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" I cannot praise a fugitive and cloistered virtue unexercised, and unbreathed, that never sallies out and sees her adversary, but slinks out of the race, where that immortal garland is to be run for, not without dust and heat. Assuredly we bring not innocence... "
Areopagitica: A Speech to the Parliament of England, for the Liberty of ... - Page 65
by John Milton - 1819 - 311 pages
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The Earthly Paradise: The Garden of Eden from Antiquity to Modernity

F. Regina Psaki, Charles Hindley - 2001 - 388 pages
...unassayeoV Alone, without exterior help sustained?" (DC, 335—336) In Areopagitica Milton says that "we bring not innocence into the world, we bring impurity much rather." But "which purifies us is triall, and triall is by what is contrary." "Blank vertue" is not a pure...
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The Major Works

John Milton - 2003 - 966 pages
...out of the race where that immortal garland0 is to be run for, not without dust and heat. Assuredly we bring not innocence into the world, we bring impurity much rather; that which purifies us is trial, and trial is by what is contrary. That virtue therefore which is but a youngling in the contemplation...
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Milton: Paradise Lost

David Loewenstein - 2004 - 136 pages
...the notion of "a blank vertue" with "an excrementall [ie external] whitenesse," Milton asserts that "that which purifies us is triall, and triall is by what is contrary" (YP 2:515-16). including trial which involves active engagement with evil and inner struggle with temptation....
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Milton and the Ends of Time

Juliet Cummins - 2003 - 254 pages
...except in the garden's all too temporary enclosures. Of course Milton similarly recognizes that because "we bring not innocence into the world, we bring impurity much rather," his "true warfaring" or "wayfaring" Christian must now race for the "immortal garland" in a dust and...
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Printed Voices: The Renaissance Culture of Dialogue

Jean-François Vallée, Dorothea B. Heitsch - 2004 - 291 pages
...persistence and hopeful purification of original sin through a related principle of contrariety: 'Assuredly we bring not innocence into the world, we bring impurity...purifies us is triall, and triall is by what is contrary' (my emphasis) (2:515). Though very closely aligned, Milton's tropes of contiguity and contrariety,...
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Utopia & Revolution: On the Origins of a Metaphor

Melvin Jonah Lasky - 726 pages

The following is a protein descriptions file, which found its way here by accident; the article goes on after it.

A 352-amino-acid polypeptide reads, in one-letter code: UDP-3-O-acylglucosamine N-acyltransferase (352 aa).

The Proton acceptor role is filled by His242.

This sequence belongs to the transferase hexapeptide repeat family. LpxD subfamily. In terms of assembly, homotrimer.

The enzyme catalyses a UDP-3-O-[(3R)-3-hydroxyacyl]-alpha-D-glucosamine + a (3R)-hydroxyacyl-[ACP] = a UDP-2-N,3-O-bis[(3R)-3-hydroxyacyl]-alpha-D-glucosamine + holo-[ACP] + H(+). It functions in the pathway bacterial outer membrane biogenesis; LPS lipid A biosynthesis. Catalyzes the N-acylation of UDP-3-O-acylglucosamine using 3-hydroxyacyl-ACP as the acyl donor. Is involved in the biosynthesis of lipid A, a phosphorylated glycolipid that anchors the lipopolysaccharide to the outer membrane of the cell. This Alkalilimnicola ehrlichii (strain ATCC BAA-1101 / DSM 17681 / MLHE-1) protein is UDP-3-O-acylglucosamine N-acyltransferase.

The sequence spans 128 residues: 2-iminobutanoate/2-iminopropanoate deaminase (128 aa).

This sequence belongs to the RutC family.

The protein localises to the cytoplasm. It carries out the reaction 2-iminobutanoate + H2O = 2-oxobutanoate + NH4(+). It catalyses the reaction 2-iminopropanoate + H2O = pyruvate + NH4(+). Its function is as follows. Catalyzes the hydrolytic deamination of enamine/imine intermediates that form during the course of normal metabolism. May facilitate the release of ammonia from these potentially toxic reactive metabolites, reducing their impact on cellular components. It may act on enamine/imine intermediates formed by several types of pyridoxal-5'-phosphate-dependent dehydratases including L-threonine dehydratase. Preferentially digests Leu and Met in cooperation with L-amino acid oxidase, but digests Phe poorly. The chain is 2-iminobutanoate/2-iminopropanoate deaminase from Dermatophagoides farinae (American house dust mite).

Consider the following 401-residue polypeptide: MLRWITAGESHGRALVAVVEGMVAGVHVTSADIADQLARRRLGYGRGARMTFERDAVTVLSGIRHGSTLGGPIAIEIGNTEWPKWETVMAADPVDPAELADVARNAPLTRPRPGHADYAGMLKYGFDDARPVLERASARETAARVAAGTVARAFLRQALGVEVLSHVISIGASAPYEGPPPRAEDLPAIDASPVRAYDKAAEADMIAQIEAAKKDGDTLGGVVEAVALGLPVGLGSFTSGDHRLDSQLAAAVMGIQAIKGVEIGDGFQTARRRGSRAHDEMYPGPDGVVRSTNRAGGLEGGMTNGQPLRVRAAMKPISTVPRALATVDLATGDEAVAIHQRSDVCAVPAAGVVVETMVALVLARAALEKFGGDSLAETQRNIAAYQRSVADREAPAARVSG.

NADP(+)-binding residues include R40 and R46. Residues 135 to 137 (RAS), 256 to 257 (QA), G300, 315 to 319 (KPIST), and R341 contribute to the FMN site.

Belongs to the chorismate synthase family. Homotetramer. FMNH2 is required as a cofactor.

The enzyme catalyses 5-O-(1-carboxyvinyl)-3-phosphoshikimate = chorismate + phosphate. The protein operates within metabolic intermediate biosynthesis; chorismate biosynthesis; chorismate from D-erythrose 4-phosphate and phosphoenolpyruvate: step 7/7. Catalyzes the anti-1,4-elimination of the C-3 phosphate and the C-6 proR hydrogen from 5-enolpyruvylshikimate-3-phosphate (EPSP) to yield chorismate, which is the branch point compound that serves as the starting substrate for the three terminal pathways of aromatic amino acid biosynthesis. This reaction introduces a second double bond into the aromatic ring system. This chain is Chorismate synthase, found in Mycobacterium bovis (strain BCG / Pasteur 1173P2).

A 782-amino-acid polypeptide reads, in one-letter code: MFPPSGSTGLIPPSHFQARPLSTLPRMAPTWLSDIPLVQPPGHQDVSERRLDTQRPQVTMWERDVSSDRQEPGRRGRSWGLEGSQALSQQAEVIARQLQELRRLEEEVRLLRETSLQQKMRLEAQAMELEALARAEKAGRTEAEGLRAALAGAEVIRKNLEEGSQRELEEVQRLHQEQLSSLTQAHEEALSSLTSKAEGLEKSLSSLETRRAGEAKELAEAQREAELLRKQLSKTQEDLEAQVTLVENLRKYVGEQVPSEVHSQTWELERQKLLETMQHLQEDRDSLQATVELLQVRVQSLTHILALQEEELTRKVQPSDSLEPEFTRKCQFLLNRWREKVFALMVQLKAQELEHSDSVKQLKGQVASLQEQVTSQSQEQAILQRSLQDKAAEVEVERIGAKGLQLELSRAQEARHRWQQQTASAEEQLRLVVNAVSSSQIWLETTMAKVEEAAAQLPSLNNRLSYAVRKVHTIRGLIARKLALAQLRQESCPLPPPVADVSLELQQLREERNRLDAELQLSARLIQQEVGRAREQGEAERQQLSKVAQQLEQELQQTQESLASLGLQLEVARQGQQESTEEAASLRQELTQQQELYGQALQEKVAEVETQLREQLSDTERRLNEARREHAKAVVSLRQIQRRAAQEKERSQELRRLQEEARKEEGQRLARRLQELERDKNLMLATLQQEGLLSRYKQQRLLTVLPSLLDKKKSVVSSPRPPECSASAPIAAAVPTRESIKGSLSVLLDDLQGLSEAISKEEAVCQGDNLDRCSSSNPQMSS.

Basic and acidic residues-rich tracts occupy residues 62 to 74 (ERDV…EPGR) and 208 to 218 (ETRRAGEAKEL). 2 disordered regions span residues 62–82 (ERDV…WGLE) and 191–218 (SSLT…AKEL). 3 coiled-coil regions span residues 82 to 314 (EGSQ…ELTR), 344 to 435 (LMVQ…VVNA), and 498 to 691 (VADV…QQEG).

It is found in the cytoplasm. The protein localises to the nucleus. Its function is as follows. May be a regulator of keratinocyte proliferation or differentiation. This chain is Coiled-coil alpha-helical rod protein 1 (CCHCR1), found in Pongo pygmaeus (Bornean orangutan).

...mortal gift. As that other great English humanist, Platonist, and Calvinist, Milton, wrote, "Assuredly we bring not innocence into the world, we bring impurity much rather; that which purifies us is trial, and trial is by what is contrary." [Walter R. Davis, A Map of Arcadia: Sidney's Romance in Its...
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On Trial: From Adam & Eve to O.J. Simpson

George Anastaplo - 2004 - 499 pages
...out of the race where that immortal garland is to be run for. not without dust and heat. Assuredly we bring not innocence into the world. we bring impurity much rather: that which puriftes us is trial, and trial is by that which is contrary. John Milton, Complete Poems and Major...
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Beyond the First Amendment: The Politics of Free Speech and Pluralism

Samuel P. Nelson - 2005 - 226 pages
...between ideas.'7 He also employs military images in describing this competitive process: "Assuredly we bring not innocence into the world, we bring impurity...us is Triall, and Triall is by what is contrary." He later describes these trials as "Wars of Truth."'8 Truth must be tested or else we can have no real...
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Courting the Abyss: Free Speech and the Liberal Tradition

John Durham Peters - 2010 - 316 pages
...The citing of Milton's intolerance attests to the failure to have learned what he taught: "Assuredly we bring not innocence into the world, we bring impurity much rather: that which purifies us is trial, and trial is by what is contrary" (728). PROVOKING OBJECTS Milton was never a happy liberal...
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Argumentation in Practice

Frans H. Van Eemeren, Peter Houtlosser - 2005 - 368 pages
...slinks out of the race, where the immortall garland is to be run for, not without dust and heat.... [T]hat which purifies us is triall, and triall is by what is contrary... [T]rue temperance [is that which can] see and know, and yet abstain" (1644/1959 (2):514-516). References...
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